It’s Not Easy to Be a Kid
We all know that it is not easy to be a grownup, and especially it is not easy to be a parent, but did you ever think about how challenging it is to be a kid?
Imagine every action of yours being scrutinised, always being told what to do and what not to do, needing to ask permission for everything, being rushed to stop playing and get into the car or to bed. Maybe you can’t even reach the light switch!
Living in the same way as a grownup would be some kind of a very exotic torture.
So how can we ease the suffering of these poor children? Of course I’m only (half) joking.
There are also great things about being a kid! People are shopping and cooking for you, driving you around, reading you stories, buying you toys – not much to worry about!
But kids do worry. They worry about pleasing their parents and teachers, about not fitting in, about not being good enough, about not being a good person, about how they look. Lots of parent’s worries are transferred to the children; kids even worry about money.
I think that there are a few things that we guardians, parents or teachers, can do to make it easier on those little ones… here is some food for thought:
Maybe instead of telling them what to do, we can explain why?
It is so important to know why we do things.
Obedience is not a great quality on its own. Would you like your child to grow up into an obedient adult? Obedience is comfortable for grownups and keeps the child safe at times, but understanding is a much better quality. This is why explaining the why of things is so important.
Children start asking “why?” about everything when they are approximately three years old. Did you ever ask yourself why? Obviously, it is because they want to know why, they want to understand, and I think they deserve to.
Let the child’s opinion matter to you. Open things for discussion, and be ready to possibly accept what they are saying or reach a compromise.
The sentence “because I said so” will be unacceptable to hear as an adult in most circumstances, maybe aside from being a soldier.
In our free time, we grownups will choose to do things that are of interest to us, things that give us pleasure. Yet, more often than not, especially in the mainstream education system, we force the direction of the learning or the activities. An interest-based learning is proven to be much more efficient than a forced one. After all, when we learn about anything, it helps us learn about everything. And I think that with children, most of all we should aim to inspire our children to love learning.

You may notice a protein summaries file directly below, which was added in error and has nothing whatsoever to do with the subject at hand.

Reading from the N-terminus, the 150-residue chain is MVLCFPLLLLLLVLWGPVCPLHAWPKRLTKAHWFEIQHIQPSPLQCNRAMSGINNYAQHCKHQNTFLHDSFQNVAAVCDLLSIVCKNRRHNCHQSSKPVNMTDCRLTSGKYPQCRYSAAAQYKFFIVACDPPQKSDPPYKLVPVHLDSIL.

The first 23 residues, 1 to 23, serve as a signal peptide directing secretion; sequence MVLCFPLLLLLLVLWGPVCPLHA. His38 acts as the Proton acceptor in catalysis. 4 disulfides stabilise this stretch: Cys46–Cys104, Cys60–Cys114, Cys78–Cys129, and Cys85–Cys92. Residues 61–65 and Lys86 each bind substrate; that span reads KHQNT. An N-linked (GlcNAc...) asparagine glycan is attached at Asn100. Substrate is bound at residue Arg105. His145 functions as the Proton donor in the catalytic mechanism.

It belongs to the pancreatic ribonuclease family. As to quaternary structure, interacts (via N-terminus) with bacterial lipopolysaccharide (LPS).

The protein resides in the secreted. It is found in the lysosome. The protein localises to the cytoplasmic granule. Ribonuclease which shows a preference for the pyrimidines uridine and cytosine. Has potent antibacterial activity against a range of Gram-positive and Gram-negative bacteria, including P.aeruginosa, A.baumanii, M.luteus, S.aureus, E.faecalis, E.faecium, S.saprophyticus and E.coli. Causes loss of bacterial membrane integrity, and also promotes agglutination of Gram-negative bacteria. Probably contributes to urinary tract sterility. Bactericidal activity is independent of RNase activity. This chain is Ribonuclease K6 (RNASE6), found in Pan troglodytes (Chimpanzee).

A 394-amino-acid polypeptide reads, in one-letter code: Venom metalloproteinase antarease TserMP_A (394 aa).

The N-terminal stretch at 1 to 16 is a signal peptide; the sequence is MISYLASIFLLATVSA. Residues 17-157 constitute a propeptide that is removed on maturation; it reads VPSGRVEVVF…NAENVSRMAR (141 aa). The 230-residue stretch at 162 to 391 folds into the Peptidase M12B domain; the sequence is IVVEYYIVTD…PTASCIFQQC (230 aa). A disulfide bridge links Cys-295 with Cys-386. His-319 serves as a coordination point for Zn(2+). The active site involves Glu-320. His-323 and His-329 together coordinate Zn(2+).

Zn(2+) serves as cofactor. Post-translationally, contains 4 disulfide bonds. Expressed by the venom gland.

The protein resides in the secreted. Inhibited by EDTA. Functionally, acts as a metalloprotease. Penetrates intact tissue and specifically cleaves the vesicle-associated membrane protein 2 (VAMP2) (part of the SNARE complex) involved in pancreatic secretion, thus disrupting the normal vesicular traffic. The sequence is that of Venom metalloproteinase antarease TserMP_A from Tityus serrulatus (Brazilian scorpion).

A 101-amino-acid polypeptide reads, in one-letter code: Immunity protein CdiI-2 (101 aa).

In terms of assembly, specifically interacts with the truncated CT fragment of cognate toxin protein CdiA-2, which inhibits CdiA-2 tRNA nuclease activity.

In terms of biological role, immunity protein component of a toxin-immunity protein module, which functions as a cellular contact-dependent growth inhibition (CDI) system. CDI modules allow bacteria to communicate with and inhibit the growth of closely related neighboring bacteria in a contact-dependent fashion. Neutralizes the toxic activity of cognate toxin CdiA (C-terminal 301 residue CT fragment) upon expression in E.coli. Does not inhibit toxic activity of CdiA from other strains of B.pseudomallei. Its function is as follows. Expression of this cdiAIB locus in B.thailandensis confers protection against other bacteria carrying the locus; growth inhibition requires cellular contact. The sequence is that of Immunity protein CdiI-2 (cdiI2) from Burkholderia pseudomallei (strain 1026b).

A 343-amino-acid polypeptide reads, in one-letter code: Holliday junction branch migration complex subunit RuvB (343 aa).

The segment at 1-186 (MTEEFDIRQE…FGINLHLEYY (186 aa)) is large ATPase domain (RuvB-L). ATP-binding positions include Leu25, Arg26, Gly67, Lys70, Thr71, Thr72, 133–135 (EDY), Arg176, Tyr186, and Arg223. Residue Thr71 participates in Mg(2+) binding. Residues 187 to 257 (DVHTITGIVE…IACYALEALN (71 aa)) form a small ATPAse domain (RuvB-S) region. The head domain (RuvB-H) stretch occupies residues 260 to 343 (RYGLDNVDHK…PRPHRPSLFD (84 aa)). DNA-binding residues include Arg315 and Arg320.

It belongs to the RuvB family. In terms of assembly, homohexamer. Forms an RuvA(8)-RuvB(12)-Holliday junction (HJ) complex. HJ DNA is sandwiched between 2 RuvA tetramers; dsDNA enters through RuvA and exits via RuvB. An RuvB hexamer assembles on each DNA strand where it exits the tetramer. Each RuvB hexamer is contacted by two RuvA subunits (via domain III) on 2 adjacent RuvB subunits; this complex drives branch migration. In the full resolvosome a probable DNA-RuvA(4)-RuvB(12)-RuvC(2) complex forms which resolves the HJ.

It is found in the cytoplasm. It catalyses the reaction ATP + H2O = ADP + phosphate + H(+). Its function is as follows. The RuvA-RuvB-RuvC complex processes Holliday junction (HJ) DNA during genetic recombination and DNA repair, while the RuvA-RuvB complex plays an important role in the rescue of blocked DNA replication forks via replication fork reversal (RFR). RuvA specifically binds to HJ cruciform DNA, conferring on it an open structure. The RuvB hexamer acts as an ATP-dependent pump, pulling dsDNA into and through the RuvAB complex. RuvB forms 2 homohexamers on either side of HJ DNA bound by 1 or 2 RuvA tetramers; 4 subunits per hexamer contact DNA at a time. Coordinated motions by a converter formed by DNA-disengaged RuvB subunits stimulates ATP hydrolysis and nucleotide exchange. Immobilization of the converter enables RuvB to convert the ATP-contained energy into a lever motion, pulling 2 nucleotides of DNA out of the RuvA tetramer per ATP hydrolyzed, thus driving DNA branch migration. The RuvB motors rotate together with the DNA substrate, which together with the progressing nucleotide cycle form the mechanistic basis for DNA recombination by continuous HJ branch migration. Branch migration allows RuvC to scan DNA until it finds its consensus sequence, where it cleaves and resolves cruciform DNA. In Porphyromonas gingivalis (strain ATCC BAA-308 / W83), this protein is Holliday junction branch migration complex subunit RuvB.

Trust in the children’s’ wisdom to make worthwhile choices about what they want to engage with. And of course, be by their side to guide and empower them along the way.
When I talk about children deserving to enjoy freedom of choice, I’m not talking about Anarchy. I was a great believer in Anarchy in my early teens, but for Anarchy to work as a social structure each person needs to take full responsibility of their own action. Children may not be ready yet for this absolute freedom, and having some basic reasonable boundaries makes them feel safe. Those boundaries serve as a warm hug saying, “you are safe here”.
Because of my own dislike of rules, I’ve tried to have no rules at all both at home and as a teacher. Soon I discovered how wise the sentence “freedom within safe boundaries” is. Since rules are hard to keep and are also not fun, I have minimised my rules to a one single rule: respect.
Respect is the basis of all healthy relationships, including the ones with our children. But it needs to be mutual respect. It needs to work both ways, not just from the children to the parents – So what I’m suggesting here is not anarchy, but giving up dictatorship in exchange for democracy.
Involve the child in some age appropriate decision-making. Share your plan for the day or week, it should help them feel more at ease because they will know what to expect. Sharing your dreams with them makes them a part of that dream – create dreams together!
Let the child be the leader sometimes. At our home, we occasionally have “no no days”; those are days when I’m not allowed to say no. Sounds fun? It is! And most of the time our children make responsible and considerate choices with this “no no” superpower.
You may think it’s hard to need to say “yes” for a whole day, but it is actually easier than saying no. It’s going with the flow, which is pretty fun, even for grownups 😉
Personally, I love “no no days”. Last week with Delphin, my six-year-old daughter, I had the privilege of being led by her to the market in the morning, then for a swim on the beach, picnic at the park (from our market purchases), and some gardening in our back yard – a fantastic day!
It is a whole lot more enjoyable to be a “yes” parent, still constantly gently guiding the children to make better and healthier requests.
Like in any relationship, in a parent and child, or teacher and student relationship, everything goes two ways – it is reciprocal.
The tables always turn. When we respect children, they respect us. When we listen to children, they listen to us. When we give children control, let them be leaders sometimes, they will happily let us lead too.
Try it out, it just might work!
BY GOPALA AMIR YAFFA
Rainbow Yoga Founder